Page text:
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A second molybdoprotein aldehyde dehydrogenase from Amycolatopsis methanolica NCIB 11946.
Arch Biochem Biophys. 1996 Jan 01; 325(1):1-7.AB

Abstract

Methanol-grown Amycolatopsis methanolica NCIB 11946 contains a molybdoprotein dehydrogenase, active with aldehydes and formate esters as substrates and with Wurster's blue as electron acceptor, the so-called formate ester dehydrogenase (FEDH) (van Ophem et al., 1992, Eur. J. Biochem. 206, 519-525). It appears now that another molybdoprotein dehydrogenase is present in this organism. This enzyme, indicated here as dye-linked aldehyde dehydrogenase (DL-AlDH), has the same set of cofactors and converts the same type of substrates but with different specificity, and uses 2,6-dichlorophenol-indophenol as sole artificial electron acceptor for those conversions. The enzymes also differ in their quaternary structure, FEDH having an alpha, beta, gamma and DL-AlDH having an alpha, beta, gamma 2 composition. Furthermore, differences exist with respect to the sizes and the N-terminal amino acid sequences of their subunits, indicating that the enzymes derive from different genes. However, neither their substrate specificity nor their induction pattern give a clear indication for distinct physiological roles. Just like other bacterial molybdoprotein dehydrogenases, DL-AlDH consists of three different subunits (87, 35, and 17 kDa) and contains FAD, molybdopterin-cytosine-dinucleotide cofactor, Fe, and acid-labile sulfide in a molar ratio of 1:1:4:4. Although eukaryotic xanthine oxidase and dehydrogenase differ from these prokaryotic dehydrogenases in size and number of their subunits, certain stretches of amino acid sequences show similarity and the magnetic coupling between the Mo and the [2Fe-2S]-1 cluster in DL-AlDH and bovine milk xanthine oxidase is of the same magnitude. In view of this similarity, the topology of the cofactors in the active site of this type of molybdoproteins might be conserved among enzymes from prokaryotic as well as eukaryotic organisms.

Authors+Show Affiliations

Department of Microbiology & Enzymology, Delft University of Technology, The Netherlands.No affiliation info availableNo affiliation info availableNo affiliation info available

Pub Type(s)

Comparative Study
Journal Article
Research Support, Non-U.S. Gov't

Language

eng

PubMed ID

8554333

Citation

Kim, S W., et al. "A Second Molybdoprotein Aldehyde Dehydrogenase From Amycolatopsis Methanolica NCIB 11946." Archives of Biochemistry and Biophysics, vol. 325, no. 1, 1996, pp. 1-7.
Kim SW, Luykx DM, de Vries S, et al. A second molybdoprotein aldehyde dehydrogenase from Amycolatopsis methanolica NCIB 11946. Arch Biochem Biophys. 1996;325(1):1-7.
Kim, S. W., Luykx, D. M., de Vries, S., & Duine, J. A. (1996). A second molybdoprotein aldehyde dehydrogenase from Amycolatopsis methanolica NCIB 11946. Archives of Biochemistry and Biophysics, 325(1), 1-7.
Kim SW, et al. A Second Molybdoprotein Aldehyde Dehydrogenase From Amycolatopsis Methanolica NCIB 11946. Arch Biochem Biophys. 1996 Jan 1;325(1):1-7. PubMed PMID: 8554333.
* Article titles in AMA citation format should be in sentence-case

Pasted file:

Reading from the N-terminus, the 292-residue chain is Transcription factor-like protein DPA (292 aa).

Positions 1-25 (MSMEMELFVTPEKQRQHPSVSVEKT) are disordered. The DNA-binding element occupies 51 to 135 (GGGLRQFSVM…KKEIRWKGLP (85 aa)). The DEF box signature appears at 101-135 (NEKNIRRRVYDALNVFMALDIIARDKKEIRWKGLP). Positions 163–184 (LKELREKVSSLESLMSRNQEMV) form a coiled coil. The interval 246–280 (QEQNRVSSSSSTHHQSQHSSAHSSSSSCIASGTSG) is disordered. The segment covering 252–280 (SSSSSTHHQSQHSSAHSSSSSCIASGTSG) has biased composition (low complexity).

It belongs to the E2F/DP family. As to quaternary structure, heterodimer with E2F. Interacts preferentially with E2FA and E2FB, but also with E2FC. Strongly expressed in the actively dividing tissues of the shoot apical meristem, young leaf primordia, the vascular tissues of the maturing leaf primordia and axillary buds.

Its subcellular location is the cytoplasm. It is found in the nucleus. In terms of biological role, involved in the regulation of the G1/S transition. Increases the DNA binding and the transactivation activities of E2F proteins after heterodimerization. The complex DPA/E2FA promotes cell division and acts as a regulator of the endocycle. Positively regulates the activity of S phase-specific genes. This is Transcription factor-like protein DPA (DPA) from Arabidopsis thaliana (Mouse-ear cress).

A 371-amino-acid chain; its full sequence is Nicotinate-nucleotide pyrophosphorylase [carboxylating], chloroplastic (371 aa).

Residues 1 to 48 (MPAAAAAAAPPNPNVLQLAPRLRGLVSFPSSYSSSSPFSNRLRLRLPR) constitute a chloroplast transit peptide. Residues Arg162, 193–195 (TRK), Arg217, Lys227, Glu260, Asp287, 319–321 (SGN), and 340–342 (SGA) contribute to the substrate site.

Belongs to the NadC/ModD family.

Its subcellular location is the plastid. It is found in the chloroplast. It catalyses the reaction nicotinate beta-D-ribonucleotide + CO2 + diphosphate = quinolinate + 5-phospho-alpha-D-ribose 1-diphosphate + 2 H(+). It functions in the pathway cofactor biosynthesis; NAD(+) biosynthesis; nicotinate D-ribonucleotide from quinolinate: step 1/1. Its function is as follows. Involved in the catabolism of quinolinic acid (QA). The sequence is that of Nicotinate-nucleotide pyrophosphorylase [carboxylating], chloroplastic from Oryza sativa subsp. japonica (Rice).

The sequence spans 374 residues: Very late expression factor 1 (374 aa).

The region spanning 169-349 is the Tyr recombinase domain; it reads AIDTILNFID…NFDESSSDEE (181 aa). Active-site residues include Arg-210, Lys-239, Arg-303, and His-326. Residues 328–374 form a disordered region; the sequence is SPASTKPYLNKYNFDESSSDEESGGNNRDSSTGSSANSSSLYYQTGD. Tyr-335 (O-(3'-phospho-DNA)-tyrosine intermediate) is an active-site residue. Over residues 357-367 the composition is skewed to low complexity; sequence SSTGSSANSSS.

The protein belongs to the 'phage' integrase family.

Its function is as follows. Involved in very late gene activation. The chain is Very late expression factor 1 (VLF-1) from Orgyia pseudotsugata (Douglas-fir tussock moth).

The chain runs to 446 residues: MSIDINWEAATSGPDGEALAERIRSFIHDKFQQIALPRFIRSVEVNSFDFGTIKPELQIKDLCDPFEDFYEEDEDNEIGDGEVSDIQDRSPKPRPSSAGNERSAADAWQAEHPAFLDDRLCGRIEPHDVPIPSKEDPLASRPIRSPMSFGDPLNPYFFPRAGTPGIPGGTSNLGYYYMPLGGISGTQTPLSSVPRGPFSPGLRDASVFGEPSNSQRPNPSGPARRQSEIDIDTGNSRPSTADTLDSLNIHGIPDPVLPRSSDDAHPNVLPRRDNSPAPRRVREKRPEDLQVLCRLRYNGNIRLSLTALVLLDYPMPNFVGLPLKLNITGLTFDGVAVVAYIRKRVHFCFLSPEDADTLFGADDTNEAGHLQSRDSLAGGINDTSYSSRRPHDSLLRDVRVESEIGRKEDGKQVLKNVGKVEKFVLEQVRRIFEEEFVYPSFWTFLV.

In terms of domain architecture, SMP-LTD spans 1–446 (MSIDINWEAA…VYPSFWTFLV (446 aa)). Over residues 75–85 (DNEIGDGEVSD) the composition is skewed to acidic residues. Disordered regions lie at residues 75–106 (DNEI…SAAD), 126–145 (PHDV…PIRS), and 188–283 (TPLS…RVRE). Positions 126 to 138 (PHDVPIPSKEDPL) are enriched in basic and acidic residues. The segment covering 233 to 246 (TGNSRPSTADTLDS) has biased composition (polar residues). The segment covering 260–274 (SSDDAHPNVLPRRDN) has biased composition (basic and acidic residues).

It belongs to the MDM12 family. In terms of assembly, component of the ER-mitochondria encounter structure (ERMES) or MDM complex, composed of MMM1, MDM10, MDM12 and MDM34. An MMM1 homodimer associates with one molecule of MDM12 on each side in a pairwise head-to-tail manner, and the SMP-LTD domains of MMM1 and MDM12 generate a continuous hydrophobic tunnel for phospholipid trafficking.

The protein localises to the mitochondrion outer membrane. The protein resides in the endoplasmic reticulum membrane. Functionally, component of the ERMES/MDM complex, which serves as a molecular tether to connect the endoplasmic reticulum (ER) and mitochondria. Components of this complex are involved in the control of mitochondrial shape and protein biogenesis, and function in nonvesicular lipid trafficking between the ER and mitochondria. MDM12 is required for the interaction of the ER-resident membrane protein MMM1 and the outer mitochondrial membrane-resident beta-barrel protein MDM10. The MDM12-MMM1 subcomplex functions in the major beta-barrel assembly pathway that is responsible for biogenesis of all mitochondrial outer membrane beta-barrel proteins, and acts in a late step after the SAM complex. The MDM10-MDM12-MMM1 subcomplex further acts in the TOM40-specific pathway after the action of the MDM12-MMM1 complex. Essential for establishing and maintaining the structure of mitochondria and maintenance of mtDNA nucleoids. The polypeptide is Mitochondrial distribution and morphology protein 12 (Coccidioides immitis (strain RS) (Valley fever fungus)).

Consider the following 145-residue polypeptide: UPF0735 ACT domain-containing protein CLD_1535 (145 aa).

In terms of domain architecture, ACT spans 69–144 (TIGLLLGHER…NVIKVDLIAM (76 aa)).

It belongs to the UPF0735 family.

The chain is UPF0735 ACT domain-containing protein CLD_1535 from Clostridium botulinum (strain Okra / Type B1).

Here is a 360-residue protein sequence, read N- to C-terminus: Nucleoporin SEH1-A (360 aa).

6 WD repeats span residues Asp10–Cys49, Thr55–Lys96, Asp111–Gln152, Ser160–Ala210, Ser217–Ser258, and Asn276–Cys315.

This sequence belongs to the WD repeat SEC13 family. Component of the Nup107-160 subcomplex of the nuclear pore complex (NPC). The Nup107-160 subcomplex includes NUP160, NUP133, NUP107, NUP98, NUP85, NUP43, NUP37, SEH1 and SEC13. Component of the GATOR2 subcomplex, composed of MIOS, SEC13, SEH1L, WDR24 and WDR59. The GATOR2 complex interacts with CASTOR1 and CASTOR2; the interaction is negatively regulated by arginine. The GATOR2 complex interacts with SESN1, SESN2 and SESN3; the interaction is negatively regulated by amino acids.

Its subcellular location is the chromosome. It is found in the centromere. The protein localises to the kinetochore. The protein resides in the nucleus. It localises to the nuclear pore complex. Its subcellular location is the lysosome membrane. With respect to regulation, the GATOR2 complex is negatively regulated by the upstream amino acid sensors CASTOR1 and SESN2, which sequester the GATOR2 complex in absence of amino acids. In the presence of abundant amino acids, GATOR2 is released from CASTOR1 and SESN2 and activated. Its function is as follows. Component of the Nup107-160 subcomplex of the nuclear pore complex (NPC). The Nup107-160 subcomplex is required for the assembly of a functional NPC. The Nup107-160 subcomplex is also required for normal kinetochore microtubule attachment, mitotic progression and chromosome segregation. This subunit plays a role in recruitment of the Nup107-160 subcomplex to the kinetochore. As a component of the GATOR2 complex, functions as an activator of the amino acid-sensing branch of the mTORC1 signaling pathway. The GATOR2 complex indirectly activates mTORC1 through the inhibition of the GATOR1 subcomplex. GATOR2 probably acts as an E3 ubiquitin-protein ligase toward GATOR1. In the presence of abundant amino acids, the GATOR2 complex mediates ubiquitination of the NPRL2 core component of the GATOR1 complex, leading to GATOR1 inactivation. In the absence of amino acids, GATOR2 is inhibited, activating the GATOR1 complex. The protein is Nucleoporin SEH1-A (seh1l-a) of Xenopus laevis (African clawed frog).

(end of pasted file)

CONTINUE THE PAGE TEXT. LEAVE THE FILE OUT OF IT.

TY - JOUR T1 - A second molybdoprotein aldehyde dehydrogenase from Amycolatopsis methanolica NCIB 11946. AU - Kim,S W, AU - Luykx,D M, AU - de Vries,S, AU - Duine,J A, PY - 1996/1/1/pubmed PY - 1996/1/1/medline PY - 1996/1/1/entrez SP - 1 EP - 7 JF - Archives of biochemistry and biophysics JO - Arch Biochem Biophys VL - 325 IS - 1 N2 - Methanol-grown Amycolatopsis methanolica NCIB 11946 contains a molybdoprotein dehydrogenase, active with aldehydes and formate esters as substrates and with Wurster's blue as electron acceptor, the so-called formate ester dehydrogenase (FEDH) (van Ophem et al., 1992, Eur. J. Biochem. 206, 519-525). It appears now that another molybdoprotein dehydrogenase is present in this organism. This enzyme, indicated here as dye-linked aldehyde dehydrogenase (DL-AlDH), has the same set of cofactors and converts the same type of substrates but with different specificity, and uses 2,6-dichlorophenol-indophenol as sole artificial electron acceptor for those conversions. The enzymes also differ in their quaternary structure, FEDH having an alpha, beta, gamma and DL-AlDH having an alpha, beta, gamma 2 composition. Furthermore, differences exist with respect to the sizes and the N-terminal amino acid sequences of their subunits, indicating that the enzymes derive from different genes. However, neither their substrate specificity nor their induction pattern give a clear indication for distinct physiological roles. Just like other bacterial molybdoprotein dehydrogenases, DL-AlDH consists of three different subunits (87, 35, and 17 kDa) and contains FAD, molybdopterin-cytosine-dinucleotide cofactor, Fe, and acid-labile sulfide in a molar ratio of 1:1:4:4. Although eukaryotic xanthine oxidase and dehydrogenase differ from these prokaryotic dehydrogenases in size and number of their subunits, certain stretches of amino acid sequences show similarity and the magnetic coupling between the Mo and the [2Fe-2S]-1 cluster in DL-AlDH and bovine milk xanthine oxidase is of the same magnitude. In view of this similarity, the topology of the cofactors in the active site of this type of molybdoproteins might be conserved among enzymes from prokaryotic as well as eukaryotic organisms. SN - 0003-9861 UR - https://www.unboundmedicine.com/medline/citation/8554333/A_second_molybdoprotein_aldehyde_dehydrogenase_from_Amycolatopsis_methanolica_NCIB_11946_ L2 - https://linkinghub.elsevier.com/retrieve/pii/S0003-9861(96)90001-6 DB - PRIME DP - Unbound Medicine ER -